‘Some time after this he was in Galloway, at a place called Irelington, attending a conventicle kept there by Mr [James] Renwick.’ (Simpson, Traditions, 146.)

Irelandton lies in Twynholm parish, Kirkcudbrightshire.

Map of Irelandton            Aerial View of Irelandton

The historical evidence records that James Renwick preached in Kirkcudbrightshire at Clay Hills in January, 1684, and at the Garpel Burn in September and Garcrogo in October.

‘The meeting was held in the night season, under the serene shining of the bright moon, —the night being preferred to the day to avoid discovery. As the company were listening to the preacher, from whose lips the words of eternal life distilled like the refreshing dew on the grass of the field, a sound was heard in the distance, and anon there appeared a huntsman’s dog in full chase, but without any apparent object of pursuit. The fleet and hilarious animal bounded several times round the outskirts of the assembly, and then darted in among the crowd. The circumstance attracted the notice of the congregation, and the preacher paused for a moment, and expressed his fears of approaching danger, especially as the dog seemed to have come from a distance, and not to be known to any person present. When they were beginning to deliberate on the propriety of separating, the warder, who had been stationed in the distance to give warning in case of the approach of the enemy, came running in breathless haste, to announce the appearance of a company of Highland soldiers, who were cautiously advancing in the direction of the conventicle.’ (Simpson, Traditions, 146.)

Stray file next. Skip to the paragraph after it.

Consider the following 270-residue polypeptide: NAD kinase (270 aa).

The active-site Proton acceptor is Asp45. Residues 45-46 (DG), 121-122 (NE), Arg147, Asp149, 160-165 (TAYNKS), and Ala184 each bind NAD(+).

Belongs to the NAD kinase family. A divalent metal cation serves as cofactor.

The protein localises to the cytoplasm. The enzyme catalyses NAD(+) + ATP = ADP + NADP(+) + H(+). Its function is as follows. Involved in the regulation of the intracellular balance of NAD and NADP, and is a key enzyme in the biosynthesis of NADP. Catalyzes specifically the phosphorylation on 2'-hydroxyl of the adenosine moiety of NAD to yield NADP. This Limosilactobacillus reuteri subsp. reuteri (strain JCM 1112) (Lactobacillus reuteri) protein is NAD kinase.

The Highlanders did not enter the South-West of Scotland until May, 1685, i.e., over two months after the killings at Kirkconnell Moor.

‘In an instant the meeting was dispersed; for it was now obvious that their gathering was known to the enemy. Paterson, with five of his acquaintances, David Halliday, John Bell, Robert Lennox, Andrew Roberts, and James Clymont, took refuge in a barn in Irelington, and hid themselves in the midst of a quantity of wool that was piled up in a corner of the building, and by this means escaped detection.’ (Simpson, Traditions, 146.)